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Obtaining IT professional certifications can be crucial not just to advancing one's career, but to obtaining a position as standards rise. At QUEST 2014, Advantage Leadership Inc.'s President Rebecca Staton-Reinstein and Capgemini Senior Manager Mike Ennis will head up software certification prep courses for the CSQA and CSTE respectively.
While a combination of studying and experience can help ensure IT professional certification exam success, there are techniques test-takers can apply to help obtain a high score or simply get back into the groove of what it's like to be a college student preparing for his or her next exam.
Get the ball rolling
After determining which IT professional certifications make the most sense to obtain and the appropriate preparation has been completed, don't delay registering for a certification exam. Ennis said people make the mistake of waiting too long to put their newfound knowledge and testing techniques to work. It can easily take someone two or three months to go through study materials and then not be able to take the exam until a month after that. "By that time you've forgotten a lot of the material you've gone over," Ennis said.
With a date set to take a certification exam, don't sit back and relax too much. While part of the CSTE exam focuses on knowledge acquired from personal experience, that doesn't mean a test-taker should think he or she can simply wing the exam. "It's a short test, but there are some very tricky answers," Ennis said.
Make sure you really put in your study time, advised Ennis, who noted the CSTE is among the IT professional certifications that require professionals translate their own professional knowledge into the exam's vernacular.
Three can be a charm
Once you are sitting down and ready to take the certification exam of choice, stay calm. Take three passes at multiple choice questions, Reinstein recommended. "A mistake people make is they often just go through in a straight line trying to answer questions," she said. "They get a question out of three or four that they don't know and they spend time and they mull over it."
The first time through, Reinstein recommends an exam-taker look for questions he or she absolutely knows the correct answer to. On the second pass, questions a test-taker thinks he or she knows should be visited. The third pass should entail taking an educated guess on the remaining questions. By the third time, Reinstein said exam-takers are less likely to panic over questions they are unsure of.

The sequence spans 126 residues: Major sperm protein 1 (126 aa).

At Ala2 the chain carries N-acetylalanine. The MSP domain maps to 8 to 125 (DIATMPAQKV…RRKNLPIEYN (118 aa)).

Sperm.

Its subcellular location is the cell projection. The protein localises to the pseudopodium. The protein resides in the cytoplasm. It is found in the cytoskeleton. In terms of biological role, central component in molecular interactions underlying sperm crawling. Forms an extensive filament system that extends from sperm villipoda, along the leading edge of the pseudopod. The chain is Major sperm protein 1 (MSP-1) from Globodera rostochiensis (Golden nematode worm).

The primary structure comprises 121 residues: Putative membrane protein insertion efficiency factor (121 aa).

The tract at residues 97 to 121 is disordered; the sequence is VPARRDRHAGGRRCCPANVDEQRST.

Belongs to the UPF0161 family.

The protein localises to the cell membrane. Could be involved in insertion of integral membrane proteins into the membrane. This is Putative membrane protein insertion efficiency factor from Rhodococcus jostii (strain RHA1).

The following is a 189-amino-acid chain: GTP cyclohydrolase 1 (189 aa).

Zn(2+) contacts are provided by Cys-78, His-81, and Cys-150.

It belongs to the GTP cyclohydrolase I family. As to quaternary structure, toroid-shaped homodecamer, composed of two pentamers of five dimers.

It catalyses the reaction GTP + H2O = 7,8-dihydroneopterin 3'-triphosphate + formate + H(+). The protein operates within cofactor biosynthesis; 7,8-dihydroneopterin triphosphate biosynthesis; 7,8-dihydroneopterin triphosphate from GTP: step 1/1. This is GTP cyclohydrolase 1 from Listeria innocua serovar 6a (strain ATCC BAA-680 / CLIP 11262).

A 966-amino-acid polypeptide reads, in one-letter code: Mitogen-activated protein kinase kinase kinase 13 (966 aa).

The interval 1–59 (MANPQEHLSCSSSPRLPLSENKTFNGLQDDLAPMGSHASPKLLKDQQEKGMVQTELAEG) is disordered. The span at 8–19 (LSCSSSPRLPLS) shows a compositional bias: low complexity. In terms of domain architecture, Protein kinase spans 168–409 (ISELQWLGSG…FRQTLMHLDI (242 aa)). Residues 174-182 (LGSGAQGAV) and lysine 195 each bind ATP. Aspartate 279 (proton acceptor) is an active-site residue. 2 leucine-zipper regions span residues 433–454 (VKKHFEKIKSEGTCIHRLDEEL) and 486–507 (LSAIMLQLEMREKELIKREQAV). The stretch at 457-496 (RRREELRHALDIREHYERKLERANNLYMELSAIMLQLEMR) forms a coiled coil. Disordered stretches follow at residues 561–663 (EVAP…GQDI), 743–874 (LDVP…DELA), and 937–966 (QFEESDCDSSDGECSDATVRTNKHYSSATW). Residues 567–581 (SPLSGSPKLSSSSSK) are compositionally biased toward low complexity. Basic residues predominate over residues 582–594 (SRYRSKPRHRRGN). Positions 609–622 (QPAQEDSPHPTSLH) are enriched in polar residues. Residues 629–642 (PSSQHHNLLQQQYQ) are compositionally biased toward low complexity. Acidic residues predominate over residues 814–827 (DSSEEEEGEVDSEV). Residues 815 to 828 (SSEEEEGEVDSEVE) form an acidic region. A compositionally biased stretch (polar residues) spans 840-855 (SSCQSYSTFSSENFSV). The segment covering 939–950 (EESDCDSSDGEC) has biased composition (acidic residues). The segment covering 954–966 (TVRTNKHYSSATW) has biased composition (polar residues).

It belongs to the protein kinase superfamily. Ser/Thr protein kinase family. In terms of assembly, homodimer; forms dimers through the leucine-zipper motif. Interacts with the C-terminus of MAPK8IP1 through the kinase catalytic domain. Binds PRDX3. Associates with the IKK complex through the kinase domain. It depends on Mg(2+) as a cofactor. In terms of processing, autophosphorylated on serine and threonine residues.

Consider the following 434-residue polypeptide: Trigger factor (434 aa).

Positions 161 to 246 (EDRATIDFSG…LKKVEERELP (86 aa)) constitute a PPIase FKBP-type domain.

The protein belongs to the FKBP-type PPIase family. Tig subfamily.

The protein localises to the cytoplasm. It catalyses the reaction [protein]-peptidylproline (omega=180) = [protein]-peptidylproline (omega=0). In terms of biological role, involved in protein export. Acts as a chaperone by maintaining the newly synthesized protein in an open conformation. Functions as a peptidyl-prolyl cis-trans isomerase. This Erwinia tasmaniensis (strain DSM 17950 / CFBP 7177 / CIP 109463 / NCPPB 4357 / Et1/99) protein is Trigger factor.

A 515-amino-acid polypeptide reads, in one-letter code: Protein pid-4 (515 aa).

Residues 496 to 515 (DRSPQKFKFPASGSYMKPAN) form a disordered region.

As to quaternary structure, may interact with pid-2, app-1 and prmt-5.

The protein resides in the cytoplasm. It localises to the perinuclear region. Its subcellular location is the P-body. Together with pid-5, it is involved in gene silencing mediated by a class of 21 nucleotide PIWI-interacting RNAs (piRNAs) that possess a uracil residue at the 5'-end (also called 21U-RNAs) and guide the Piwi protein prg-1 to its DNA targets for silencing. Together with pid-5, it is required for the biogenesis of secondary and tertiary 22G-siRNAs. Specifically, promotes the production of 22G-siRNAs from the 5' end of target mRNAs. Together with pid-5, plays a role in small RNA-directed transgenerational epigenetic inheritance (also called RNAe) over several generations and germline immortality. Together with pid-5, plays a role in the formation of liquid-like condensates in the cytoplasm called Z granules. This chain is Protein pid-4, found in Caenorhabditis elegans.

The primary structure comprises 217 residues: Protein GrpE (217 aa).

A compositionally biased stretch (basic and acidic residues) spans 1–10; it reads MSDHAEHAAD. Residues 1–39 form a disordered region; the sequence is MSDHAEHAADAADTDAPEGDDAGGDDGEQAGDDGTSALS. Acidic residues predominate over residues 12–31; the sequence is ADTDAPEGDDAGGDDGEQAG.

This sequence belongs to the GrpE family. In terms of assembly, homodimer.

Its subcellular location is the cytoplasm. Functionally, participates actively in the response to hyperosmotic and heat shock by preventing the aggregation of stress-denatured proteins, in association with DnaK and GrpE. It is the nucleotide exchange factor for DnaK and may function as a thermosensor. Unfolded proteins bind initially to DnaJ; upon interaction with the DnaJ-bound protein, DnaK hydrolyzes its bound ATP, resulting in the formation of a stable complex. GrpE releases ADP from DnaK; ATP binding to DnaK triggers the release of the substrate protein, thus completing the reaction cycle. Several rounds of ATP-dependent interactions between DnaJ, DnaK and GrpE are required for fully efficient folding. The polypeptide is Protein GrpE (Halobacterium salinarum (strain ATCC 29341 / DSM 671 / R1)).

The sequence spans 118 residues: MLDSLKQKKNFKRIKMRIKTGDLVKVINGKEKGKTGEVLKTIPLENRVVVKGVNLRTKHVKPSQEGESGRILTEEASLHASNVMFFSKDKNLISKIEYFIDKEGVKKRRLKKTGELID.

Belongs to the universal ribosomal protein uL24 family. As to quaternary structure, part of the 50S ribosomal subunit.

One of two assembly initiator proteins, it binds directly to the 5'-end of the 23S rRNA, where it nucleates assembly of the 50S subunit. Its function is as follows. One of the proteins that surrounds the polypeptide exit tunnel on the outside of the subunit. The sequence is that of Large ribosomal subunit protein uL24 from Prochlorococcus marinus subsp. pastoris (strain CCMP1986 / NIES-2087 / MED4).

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"If you've gone through and you go back, that third pass you've got more confidence," Reinstein said. "You may know a lot of things and you know you probably figured out correctly most of the others."
A similar tactic used on multiple choice questions should be employed on the essay section. To help keep thoughts organized, Reinstein recommends a test-taker also make a bullet-point list of important topics he or she wants to include in the essay. "They [test-takers] get wound up in the grammar and the proper way to say this or that and they forget the key points they were going to make," she said.
As with multiple choice questions, Reinstein said essays should be tackled in order of what the exam-taker feels most confident in. By making bullet points for each essay, exam-takers can then go back and answer each question by elaborating on the notes taken earlier.
It's also important on the essay portion to go by the "less is more" adage. "It's much better to take it in a straightforward way, bullet point it and write just what they ask for," Reinstein said. "You don't get extra points for writing more and the likelihood that you'll write something wrong or might get confused goes way up."
Maxine Giza is the associate site editor for SearchSOA and can be reached at firstname.lastname@example.org.